On Tuesday night I relayed Justice Collin’s decision to Lecretia. I explained she would not be able to seek assistance to die, and nature would need to run its course, and that her mother and I would do everything we could to make her comfortable and pain free. We would accede to the wishes she had laid out in her Advance Directive and act out her wishes in accordance with the law.

Lecretia listened to me as I explained the decision. Even though she couldn’t speak, she was able to share her feelings through her expression. There was no mistaking her response. She was hurt and disappointed. She fixed me with a stare with her good eye as if to say: isn’t this my body? My life? Her breath slowed and she turned her head away. Her reaction utterly broke my heart.

Our hope turned to the second ruling – a declaration of inconsistency with Lecretia’s rights and fundamental freedoms under the Bill of Rights. As stated, this would not help Lecretia, but in future, it might help others.

We have received that ruling in the judgment today and we are grateful for the efforts made by Justice Collins to release his decision so quickly. We are also grateful to the legal team who brought Lecretia’s case to this point, and to the Crown and the interveners for their contributions to the case. And as the debate has also played out in the media, we’re thankful that even those that didn’t share Lecretia’s views engaged in a robust and civil discourse which, though spirited, didn’t once descend into the personal. We were delighted to find ourselves in the midst of a mature and passionate debate, even as we vigorously disagreed on most things.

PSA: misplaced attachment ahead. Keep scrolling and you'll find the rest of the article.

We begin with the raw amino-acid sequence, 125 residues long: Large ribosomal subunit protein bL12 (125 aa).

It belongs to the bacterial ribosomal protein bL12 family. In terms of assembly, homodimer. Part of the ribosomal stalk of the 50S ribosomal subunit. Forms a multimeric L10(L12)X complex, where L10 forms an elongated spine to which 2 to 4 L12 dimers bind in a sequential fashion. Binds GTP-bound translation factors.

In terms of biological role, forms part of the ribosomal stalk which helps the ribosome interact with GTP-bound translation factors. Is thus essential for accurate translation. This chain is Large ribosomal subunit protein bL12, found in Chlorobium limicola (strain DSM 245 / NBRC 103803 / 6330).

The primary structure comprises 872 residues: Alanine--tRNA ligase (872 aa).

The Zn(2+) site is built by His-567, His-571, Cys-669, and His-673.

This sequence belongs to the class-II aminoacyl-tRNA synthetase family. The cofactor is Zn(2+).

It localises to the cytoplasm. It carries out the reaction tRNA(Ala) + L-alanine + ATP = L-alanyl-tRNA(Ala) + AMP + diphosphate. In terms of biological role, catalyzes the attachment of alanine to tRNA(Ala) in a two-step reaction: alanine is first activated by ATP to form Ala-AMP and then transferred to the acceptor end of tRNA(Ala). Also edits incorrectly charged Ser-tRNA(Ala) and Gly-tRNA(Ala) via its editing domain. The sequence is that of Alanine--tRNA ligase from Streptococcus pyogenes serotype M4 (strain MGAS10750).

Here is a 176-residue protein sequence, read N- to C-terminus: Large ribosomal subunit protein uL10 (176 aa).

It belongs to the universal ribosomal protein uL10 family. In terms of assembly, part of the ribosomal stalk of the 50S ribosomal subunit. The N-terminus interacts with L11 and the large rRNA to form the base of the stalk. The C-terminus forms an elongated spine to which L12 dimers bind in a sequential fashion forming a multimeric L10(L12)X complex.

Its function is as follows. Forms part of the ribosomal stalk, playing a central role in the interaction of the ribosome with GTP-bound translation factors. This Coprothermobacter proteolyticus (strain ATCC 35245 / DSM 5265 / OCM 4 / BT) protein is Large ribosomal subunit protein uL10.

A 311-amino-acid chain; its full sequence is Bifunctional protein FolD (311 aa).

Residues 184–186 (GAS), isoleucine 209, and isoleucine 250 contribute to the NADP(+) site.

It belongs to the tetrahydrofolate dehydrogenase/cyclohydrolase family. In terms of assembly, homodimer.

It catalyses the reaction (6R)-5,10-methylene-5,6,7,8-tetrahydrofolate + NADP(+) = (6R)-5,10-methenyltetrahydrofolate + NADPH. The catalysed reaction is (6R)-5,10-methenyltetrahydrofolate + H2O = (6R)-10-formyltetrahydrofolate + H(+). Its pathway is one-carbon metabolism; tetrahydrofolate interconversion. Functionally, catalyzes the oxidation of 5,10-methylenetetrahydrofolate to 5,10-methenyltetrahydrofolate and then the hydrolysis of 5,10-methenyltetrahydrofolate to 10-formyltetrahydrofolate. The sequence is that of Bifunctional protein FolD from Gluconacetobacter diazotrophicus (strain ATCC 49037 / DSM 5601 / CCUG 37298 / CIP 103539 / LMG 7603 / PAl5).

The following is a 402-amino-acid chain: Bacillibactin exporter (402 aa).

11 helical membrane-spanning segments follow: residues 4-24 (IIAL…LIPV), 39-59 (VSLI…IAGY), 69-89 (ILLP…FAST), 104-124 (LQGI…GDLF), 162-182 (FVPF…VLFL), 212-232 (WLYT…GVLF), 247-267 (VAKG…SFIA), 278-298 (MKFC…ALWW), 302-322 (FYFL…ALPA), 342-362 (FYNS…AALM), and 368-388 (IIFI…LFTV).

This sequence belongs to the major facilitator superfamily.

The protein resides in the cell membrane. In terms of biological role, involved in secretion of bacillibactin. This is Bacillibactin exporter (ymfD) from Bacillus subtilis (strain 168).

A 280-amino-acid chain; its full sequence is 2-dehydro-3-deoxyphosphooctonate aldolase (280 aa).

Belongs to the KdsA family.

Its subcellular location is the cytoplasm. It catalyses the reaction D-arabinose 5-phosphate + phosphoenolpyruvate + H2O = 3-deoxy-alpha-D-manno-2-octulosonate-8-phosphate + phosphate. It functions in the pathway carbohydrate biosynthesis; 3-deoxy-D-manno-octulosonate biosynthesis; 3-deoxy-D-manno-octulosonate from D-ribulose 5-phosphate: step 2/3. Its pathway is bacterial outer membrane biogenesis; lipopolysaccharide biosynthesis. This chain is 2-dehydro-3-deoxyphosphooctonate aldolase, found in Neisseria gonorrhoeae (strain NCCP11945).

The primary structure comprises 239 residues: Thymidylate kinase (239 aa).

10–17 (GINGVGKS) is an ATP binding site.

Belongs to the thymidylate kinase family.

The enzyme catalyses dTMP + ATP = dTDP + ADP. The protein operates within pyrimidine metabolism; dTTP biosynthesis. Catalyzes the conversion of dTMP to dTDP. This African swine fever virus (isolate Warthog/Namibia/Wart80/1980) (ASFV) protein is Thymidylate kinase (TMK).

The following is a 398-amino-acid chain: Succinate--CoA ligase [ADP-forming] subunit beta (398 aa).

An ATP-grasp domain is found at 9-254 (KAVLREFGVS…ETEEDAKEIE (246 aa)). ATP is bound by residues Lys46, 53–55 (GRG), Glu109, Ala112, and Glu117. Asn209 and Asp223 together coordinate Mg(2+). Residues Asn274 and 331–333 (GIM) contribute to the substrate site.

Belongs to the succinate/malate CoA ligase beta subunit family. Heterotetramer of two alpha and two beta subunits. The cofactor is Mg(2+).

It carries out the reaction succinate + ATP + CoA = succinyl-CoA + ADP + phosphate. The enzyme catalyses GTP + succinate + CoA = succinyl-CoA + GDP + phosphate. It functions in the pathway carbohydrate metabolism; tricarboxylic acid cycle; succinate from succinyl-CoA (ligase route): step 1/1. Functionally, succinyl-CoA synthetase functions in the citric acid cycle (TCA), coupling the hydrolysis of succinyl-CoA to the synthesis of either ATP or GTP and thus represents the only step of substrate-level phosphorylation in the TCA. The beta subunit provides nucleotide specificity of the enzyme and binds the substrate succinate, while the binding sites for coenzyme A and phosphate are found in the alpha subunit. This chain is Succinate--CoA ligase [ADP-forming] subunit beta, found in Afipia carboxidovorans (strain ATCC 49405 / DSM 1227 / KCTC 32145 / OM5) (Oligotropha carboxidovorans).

We are dismayed by Justice Collin’s judgment. In some ways, I am relieved that Lecretia was unconscious and unresponsive when we received it, so she didn’t have to hear the news. Justice Collins found in our favour in relation to the evidence before him, but his interpretation of the purpose of the law meant he could not find aid in dying was available to Lecretia nor could he find that not having access to aid in dying was inconsistent with the Bill of Rights.

Justice Collins found that while palliative care had made great advances, it was not able to relieve all suffering, including for pain and psychological and emotional suffering. He emphasised the importance of individual autonomy and dignity. He found that Lecretia was not vulnerable and that her wish to have access to assisted dying was, quote “a rational and intellectually rigorous response to her circumstances” unquote. He said it was important to ensure doctors did not make a decision based on their assumptions about people’s vulnerability as this would devalue respect for individual autonomy. He found that without assisted dying Lecretia was put at risk of premature death through suicide, for fear that she would be incapable of doing so when her condition deteriorated, which engaged her right to life. He accepted evidence that, under the status quo, others who are terminally ill have taken their lives prematurely while they were still able to, robbing them of a longer life.

Yet despite these findings, and acknowledgement of the potential suffering and risk of early death for those with a terminal illness, Justice Collins felt unable to grant the declarations Lecretia sought. A core reason was that, in his view, the provisions under the Crimes Act required protection of not only the vulnerable, but even for people like Lecretia, who are not vulnerable, and whose wish for assisted dying was a rational response to their terminal illness and potential suffering. He did so, based on his understanding of the New Zealand case law and notwithstanding that that approach to the law is not shared in other jurisdictions including the UK, Canada and South Africa. For us, as a family, it is terribly disappointing that the Judge was prepared to go as far as he did but not take this last crucial step.